"When I took him out of the game, I walked him downstairs and started talking to him," Manuel said. "I asked him [about his shoulder]. I told him if he's hurt, I don't want him pitching. I told him, 'The way you're throwing, it definitely looks like to me that you're hurt.' He's a mentally tough guy and wants to pitch, but at the same time -- then he told me his shoulder was sore."
Garcia is 1-5 with a 5.90 ERA. His fastball is peaking in the mid-80s, not in the 90-mph range, as in past years. He appears not to be the same pitcher who won 17 games in 2006 for the White Sox and has pitched at least 200 innings in the past seven seasons.
"I told him, basically, I do not want somebody who is hurt pitching," Manuel said. "I want you pitching [at] 100 percent. If there is anything wrong with you, I have to know it. He wanted to talk about it. He was upset because his performance wasn't good. We'll check him out and see what's wrong with him."
Garcia acknowledged he had pain in his shoulder and could not extend his arm like he wants.
"I don't have much to say," Garcia said. "Monday I'll check it out and see what's going on with my shoulder. I've got to stop pitching. I don't want to pitch the way I've been pitching. If it is not 100 percent in my shoulder, there's nothing I can do."
Garcia began the season on the disabled list with biceps tendinitis and did not make his first start until April 17. He confirmed the shoulder has been bothering him since Spring Training, but "the last couple of outings" it has been worse.
"I don't feel the way I want to feel," Garcia said. "Right now, how they hit me, I cannot pitch that way. You want to go out and try to pitch the way you want to pitch, and it is not going to happen."
Garcia, who was pulled after 50 pitches, faced 14 batters, and nine reached base and six scored. It matched his shortest outing, which was Aug. 1, 2003, with the Mariners against the White Sox.
The Phillies gave Garcia a 3-0 lead with a Ryan Howard two-run homer, his 11th, in the first, and a Greg Dobbs home run in the second.
The Royals, however, sent 10 men to the plate in a six-run second to chase Garcia. The inning included a two-run Mark Grudzielanek home run that hit the left-field pole and a two-run Mike Sweeney shot into the Phillies' bullpen. Sweeney is 22-for-50, a .440 average, with four home runs and 14 RBIs against Garcia.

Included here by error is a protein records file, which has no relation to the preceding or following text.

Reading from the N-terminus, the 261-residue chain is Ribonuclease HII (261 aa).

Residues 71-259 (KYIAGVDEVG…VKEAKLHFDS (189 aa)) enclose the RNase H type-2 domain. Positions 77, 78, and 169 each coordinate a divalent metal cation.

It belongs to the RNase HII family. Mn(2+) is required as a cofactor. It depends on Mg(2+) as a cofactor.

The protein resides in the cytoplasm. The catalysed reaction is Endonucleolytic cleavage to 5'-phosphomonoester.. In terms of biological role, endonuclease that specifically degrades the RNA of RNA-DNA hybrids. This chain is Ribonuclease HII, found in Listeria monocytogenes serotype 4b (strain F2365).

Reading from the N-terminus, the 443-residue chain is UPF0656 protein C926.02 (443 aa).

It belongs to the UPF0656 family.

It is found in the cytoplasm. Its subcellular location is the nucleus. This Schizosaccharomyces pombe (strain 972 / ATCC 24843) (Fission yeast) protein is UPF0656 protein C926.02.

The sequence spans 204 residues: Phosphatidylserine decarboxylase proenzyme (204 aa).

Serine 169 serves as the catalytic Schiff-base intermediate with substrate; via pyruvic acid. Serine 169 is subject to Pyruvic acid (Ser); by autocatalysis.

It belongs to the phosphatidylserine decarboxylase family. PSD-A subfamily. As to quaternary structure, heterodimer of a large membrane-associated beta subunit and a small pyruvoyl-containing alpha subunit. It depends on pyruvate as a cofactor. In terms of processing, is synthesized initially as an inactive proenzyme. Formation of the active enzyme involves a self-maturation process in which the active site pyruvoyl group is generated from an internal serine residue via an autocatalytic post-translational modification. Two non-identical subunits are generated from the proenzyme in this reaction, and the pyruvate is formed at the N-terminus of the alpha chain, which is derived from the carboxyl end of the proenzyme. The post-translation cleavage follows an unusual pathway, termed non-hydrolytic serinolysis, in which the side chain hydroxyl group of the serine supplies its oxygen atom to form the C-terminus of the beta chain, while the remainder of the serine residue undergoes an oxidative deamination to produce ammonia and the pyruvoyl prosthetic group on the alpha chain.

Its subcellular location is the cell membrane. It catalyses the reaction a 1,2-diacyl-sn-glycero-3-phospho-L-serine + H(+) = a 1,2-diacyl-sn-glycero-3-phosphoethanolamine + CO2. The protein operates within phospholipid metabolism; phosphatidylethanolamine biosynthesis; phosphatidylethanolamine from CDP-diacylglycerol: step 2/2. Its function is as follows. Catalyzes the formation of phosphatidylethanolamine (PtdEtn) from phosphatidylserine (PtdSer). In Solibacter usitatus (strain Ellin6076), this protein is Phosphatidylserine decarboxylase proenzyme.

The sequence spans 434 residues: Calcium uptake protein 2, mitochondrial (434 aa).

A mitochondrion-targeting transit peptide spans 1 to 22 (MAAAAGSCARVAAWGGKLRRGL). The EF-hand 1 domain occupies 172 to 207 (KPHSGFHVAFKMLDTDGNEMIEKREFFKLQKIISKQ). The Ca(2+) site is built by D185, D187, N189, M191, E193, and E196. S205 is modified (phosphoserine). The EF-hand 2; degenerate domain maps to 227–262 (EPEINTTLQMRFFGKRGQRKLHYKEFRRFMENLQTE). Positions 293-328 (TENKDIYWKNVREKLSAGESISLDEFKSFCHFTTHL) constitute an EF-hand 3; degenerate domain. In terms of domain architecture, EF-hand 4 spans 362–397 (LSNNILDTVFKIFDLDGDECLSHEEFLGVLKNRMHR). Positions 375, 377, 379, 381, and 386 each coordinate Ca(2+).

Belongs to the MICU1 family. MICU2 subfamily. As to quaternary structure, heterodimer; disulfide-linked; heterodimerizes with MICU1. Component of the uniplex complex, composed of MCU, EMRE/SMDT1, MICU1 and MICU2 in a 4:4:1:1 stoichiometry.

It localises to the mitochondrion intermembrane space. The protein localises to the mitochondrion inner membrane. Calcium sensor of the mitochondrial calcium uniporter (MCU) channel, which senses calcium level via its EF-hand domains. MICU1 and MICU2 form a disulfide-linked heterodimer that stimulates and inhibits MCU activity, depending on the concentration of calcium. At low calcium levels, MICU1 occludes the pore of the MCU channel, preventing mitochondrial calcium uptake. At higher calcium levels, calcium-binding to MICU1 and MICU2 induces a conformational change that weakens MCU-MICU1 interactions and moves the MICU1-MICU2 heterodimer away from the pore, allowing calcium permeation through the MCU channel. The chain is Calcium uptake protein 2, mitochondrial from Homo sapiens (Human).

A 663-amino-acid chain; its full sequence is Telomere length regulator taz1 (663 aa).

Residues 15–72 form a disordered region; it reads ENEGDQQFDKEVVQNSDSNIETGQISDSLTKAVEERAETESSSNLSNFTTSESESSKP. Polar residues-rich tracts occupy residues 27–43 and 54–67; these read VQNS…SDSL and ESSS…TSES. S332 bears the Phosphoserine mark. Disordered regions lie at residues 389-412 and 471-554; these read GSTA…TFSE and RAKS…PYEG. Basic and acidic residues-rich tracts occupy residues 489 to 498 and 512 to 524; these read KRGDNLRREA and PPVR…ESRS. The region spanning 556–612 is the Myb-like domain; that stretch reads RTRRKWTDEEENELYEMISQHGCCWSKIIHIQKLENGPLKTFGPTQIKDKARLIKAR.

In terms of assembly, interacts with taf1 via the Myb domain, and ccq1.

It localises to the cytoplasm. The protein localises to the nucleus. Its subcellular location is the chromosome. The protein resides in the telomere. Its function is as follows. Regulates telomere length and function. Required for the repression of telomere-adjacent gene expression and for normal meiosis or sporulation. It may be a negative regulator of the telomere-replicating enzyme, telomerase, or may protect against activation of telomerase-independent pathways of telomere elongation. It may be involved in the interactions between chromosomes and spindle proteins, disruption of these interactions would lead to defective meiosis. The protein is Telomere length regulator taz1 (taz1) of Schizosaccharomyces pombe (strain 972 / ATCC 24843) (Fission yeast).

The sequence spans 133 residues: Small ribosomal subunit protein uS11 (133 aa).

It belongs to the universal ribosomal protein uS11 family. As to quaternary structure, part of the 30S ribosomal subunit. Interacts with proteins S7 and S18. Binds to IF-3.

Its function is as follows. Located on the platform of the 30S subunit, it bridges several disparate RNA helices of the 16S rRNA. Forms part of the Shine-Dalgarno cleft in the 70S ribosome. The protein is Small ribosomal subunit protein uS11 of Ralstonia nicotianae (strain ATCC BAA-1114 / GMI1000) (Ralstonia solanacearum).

"Freddy was having some trouble," Manuel said. "He got two outs, and it seemed like he had a hard time getting the other. He ended up giving up two home runs in the inning, and, of course, giving up six runs. At that point, it turned the game around. He was having trouble throwing his fastball over the plate. He got behind in the counts. He got into the counts I call the have-to counts, where you have to throw a strike. Plus, they have good numbers against him. They've hit him in the past."
It was more than a poor outing, however, that most concerns the Phillies.
The Phillies trimmed the lead to 6-4 in the fifth when Rod Barajas homered. Barajas has a .385 career average with seven home runs against Kansas City.
The Royals then padded their lead with two runs in the seventh off Francisco Rosario.
The Phillies collected 10 hits, including eight for extra bases, but it was not nearly enough. The Phils led off three of the final four innings with doubles, but they were unable to score a run. Philadelphia went just 2-for-13 with runners in scoring position.
It also was a night Chase Utley will not want to remember, as he struck out four times and stranded four runners in scoring position. It was the first time in 505 career games that he struck out four times.